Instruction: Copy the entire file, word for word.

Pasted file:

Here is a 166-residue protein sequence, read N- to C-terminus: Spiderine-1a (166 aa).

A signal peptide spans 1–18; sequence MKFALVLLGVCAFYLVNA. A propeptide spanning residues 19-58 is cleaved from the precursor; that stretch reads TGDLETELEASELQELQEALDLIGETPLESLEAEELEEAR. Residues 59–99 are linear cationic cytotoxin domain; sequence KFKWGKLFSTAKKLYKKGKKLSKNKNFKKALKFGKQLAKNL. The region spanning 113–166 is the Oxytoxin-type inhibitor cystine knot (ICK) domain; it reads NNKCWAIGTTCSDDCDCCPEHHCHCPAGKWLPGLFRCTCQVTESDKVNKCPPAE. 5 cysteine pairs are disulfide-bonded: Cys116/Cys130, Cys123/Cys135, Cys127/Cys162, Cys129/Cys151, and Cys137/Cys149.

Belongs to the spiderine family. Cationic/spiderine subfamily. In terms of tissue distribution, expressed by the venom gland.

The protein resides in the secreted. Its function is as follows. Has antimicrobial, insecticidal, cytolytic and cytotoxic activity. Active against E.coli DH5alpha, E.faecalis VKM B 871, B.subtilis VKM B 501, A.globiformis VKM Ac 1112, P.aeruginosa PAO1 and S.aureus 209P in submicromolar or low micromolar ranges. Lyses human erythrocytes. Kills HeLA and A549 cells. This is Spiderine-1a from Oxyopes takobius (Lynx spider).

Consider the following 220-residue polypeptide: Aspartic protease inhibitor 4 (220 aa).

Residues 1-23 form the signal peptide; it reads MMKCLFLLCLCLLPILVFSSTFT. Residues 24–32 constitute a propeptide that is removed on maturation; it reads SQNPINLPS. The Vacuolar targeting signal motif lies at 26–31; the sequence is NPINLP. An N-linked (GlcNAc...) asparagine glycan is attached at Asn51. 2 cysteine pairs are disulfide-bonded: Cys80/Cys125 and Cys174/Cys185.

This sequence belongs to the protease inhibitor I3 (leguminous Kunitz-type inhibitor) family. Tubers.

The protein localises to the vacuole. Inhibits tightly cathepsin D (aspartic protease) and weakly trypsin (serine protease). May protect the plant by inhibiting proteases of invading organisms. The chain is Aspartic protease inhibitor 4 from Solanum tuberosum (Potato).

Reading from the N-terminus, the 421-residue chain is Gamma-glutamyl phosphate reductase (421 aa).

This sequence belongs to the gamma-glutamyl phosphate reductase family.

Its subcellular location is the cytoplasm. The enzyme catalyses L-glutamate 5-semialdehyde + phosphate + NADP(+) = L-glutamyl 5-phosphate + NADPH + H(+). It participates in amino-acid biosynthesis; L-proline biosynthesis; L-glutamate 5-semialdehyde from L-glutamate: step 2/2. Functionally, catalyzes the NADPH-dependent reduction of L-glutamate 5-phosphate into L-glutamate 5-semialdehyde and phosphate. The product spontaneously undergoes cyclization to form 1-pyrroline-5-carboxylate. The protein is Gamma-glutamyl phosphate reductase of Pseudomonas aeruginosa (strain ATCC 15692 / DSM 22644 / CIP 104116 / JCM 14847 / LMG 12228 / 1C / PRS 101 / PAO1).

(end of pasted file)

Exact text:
Here is a 166-residue protein sequence, read N- to C-terminus: Spiderine-1a (166 aa).

A signal peptide spans 1–18; sequence MKFALVLLGVCAFYLVNA. A propeptide spanning residues 19-58 is cleaved from the precursor; that stretch reads TGDLETELEASELQELQEALDLIGETPLESLEAEELEEAR. Residues 59–99 are linear cationic cytotoxin domain; sequence KFKWGKLFSTAKKLYKKGKKLSKNKNFKKALKFGKQLAKNL. The region spanning 113–166 is the Oxytoxin-type inhibitor cystine knot (ICK) domain; it reads NNKCWAIGTTCSDDCDCCPEHHCHCPAGKWLPGLFRCTCQVTESDKVNKCPPAE. 5 cysteine pairs are disulfide-bonded: Cys116/Cys130, Cys123/Cys135, Cys127/Cys162, Cys129/Cys151, and Cys137/Cys149.

Belongs to the spiderine family. Cationic/spiderine subfamily. In terms of tissue distribution, expressed by the venom gland.

The protein resides in the secreted. Its function is as follows. Has antimicrobial, insecticidal, cytolytic and cytotoxic activity. Active against E.coli DH5alpha, E.faecalis VKM B 871, B.subtilis VKM B 501, A.globiformis VKM Ac 1112, P.aeruginosa PAO1 and S.aureus 209P in submicromolar or low micromolar ranges. Lyses human erythrocytes. Kills HeLA and A549 cells. This is Spiderine-1a from Oxyopes takobius (Lynx spider).

Consider the following 220-residue polypeptide: Aspartic protease inhibitor 4 (220 aa).

Residues 1-23 form the signal peptide; it reads MMKCLFLLCLCLLPILVFSSTFT. Residues 24–32 constitute a propeptide that is removed on maturation; it reads SQNPINLPS. The Vacuolar targeting signal motif lies at 26–31; the sequence is NPINLP. An N-linked (GlcNAc...) asparagine glycan is attached at Asn51. 2 cysteine pairs are disulfide-bonded: Cys80/Cys125 and Cys174/Cys185.

This sequence belongs to the protease inhibitor I3 (leguminous Kunitz-type inhibitor) family. Tubers.

The protein localises to the vacuole. Inhibits tightly cathepsin D (aspartic protease) and weakly trypsin (serine protease). May protect the plant by inhibiting proteases of invading organisms. The chain is Aspartic protease inhibitor 4 from Solanum tuberosum (Potato).

Reading from the N-terminus, the 421-residue chain is Gamma-glutamyl phosphate reductase (421 aa).

This sequence belongs to the gamma-glutamyl phosphate reductase family.

Its subcellular location is the cytoplasm. The enzyme catalyses L-glutamate 5-semialdehyde + phosphate + NADP(+) = L-glutamyl 5-phosphate + NADPH + H(+). It participates in amino-acid biosynthesis; L-proline biosynthesis; L-glutamate 5-semialdehyde from L-glutamate: step 2/2. Functionally, catalyzes the NADPH-dependent reduction of L-glutamate 5-phosphate into L-glutamate 5-semialdehyde and phosphate. The product spontaneously undergoes cyclization to form 1-pyrroline-5-carboxylate. The protein is Gamma-glutamyl phosphate reductase of Pseudomonas aeruginosa (strain ATCC 15692 / DSM 22644 / CIP 104116 / JCM 14847 / LMG 12228 / 1C / PRS 101 / PAO1).